Fraser: Yeah, possibly. So, the supernova goes off, and it’s not equal, and so it’s almost like it fires off thruster.

Pamela: Exactly. Yes. 

Fraser: Wow.

Pamela: And so that asymmetric supernova explosion will leave you with your supernova remnant and the stars running away from it. And I just love the conceptual idea of this where the supernova basically makes a giant mess, explodes all over the place, and runs away from the mess it made.

Fraser: So, with stars, we can get this situation where you’ve got – the supernova is symmetrical or not symmetrical, and so the star is given a giant thrust. You can have the situation where the star goes off and it blasts away its companion star with enormous explosion. You can have a situation where the star vaporizes completely. And now, the star is on a slingshot trajectory and in all cases. There’s one last scenario that I think is interesting is with a supermassive black hole. You can have a situation where a supermassive black hole could be kicked out on an escaped velocity, right?

Pamela: So, this is another multibody problem where, in this case, it’s the two galaxies coming in to merge that is leading to this situation, and so you have these two supermassive black holes. And instead of orbiting and merging, the collision and all the physics involved, as they pass to and fro, can end up flinging one of the black holes entirely away. And we think this is what explains the fact that there are a lot of merged systems out there that don’t have evidence for two supermassive black holes in their centers.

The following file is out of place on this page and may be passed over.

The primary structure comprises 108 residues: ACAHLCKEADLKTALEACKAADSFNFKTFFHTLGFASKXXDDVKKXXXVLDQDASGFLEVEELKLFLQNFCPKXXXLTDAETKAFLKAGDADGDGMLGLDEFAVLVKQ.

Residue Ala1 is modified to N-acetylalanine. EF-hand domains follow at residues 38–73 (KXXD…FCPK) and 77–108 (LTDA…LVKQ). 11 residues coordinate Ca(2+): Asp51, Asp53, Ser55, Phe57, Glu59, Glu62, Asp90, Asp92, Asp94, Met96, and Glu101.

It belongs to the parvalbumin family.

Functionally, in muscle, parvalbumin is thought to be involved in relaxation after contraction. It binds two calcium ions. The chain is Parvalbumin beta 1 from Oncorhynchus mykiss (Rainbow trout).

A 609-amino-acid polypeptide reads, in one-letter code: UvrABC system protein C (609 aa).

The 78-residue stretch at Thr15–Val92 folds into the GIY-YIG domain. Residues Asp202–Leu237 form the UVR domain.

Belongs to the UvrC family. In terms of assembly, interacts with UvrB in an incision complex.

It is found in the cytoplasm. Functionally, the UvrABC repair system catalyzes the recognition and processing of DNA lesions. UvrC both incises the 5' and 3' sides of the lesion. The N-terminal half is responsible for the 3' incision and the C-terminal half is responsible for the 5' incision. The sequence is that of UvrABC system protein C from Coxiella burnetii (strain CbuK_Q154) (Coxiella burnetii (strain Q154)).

Fraser: So, the supermassive black hole just bounces off the other one and is off.

Pamela: I wouldn’t use the word bounce.

Fraser: I don’t know if bounce is the right word, but instead of it – if it’s not large enough, then it doesn’t merge. It just gets kicked out when it gets too close. 

Pamela: It’s all of the multiple passes and gravitational tugs to and fro and everything else that is going on can just fling it away.

Fraser: That’s crazy. All right, thank you, Pamela.

Pamela: Thank you, Fraser. And thank you to all of our patrons out there. This week, I would like to thank, in particular, Matthew Horstman, Alex Cohen, Phillip Walker, David Gates, Claudia Mastroianni, Matthias Heyden, Kseniya Panfilenko, Justin Procter, Jim Schooler, Scott Bieber, Scott Kohn, Daniel Loosli, Gregory Singleton, Disasterina, Jeff Wilson, Tim McMackin, Kenneth Ryan, Cooper, Omar Del Rivero, Omar Del Rivero, Allan Mohn, Eran Segev, NinjaNick, Steven Shewalter, Paul D Disney, Don Mundis, Janelle aka Veronica_Cure, Michelle Cullen, Micheal Regan, Benjamin Müller, J. AlexAnderson, Dean McDaniel, Matt Rucker, Scott Briggs, Anitusar, Frode Tennebø, schercm, Bruce Amazeen, Benjamin Carryer, Peter, Moose and Deer, Jim McGihon, Philip Grand, Mark Steven Rasnake, Father Prax, Brent Kreinop, Dustin A Ruoff, Abraham Cottrill. Thank you, all, so very much for everything you do. To all our editors who have their work cut out for them today to be paid and to keep our show going, thank you.

Fraser: Thanks, everyone.

Pamela: Buh-bye. Astronomy Cast is a joint product of Universe Today and the Planetary Science Institute. Astronomy Cast is released under a creative comments attribution license. So, love it, share it, and remix it, but please credit it to our hosts, Fraser Cain and Dr. Pamela Gay. You can get more information on today’s show topic on our website, astronomycast.com.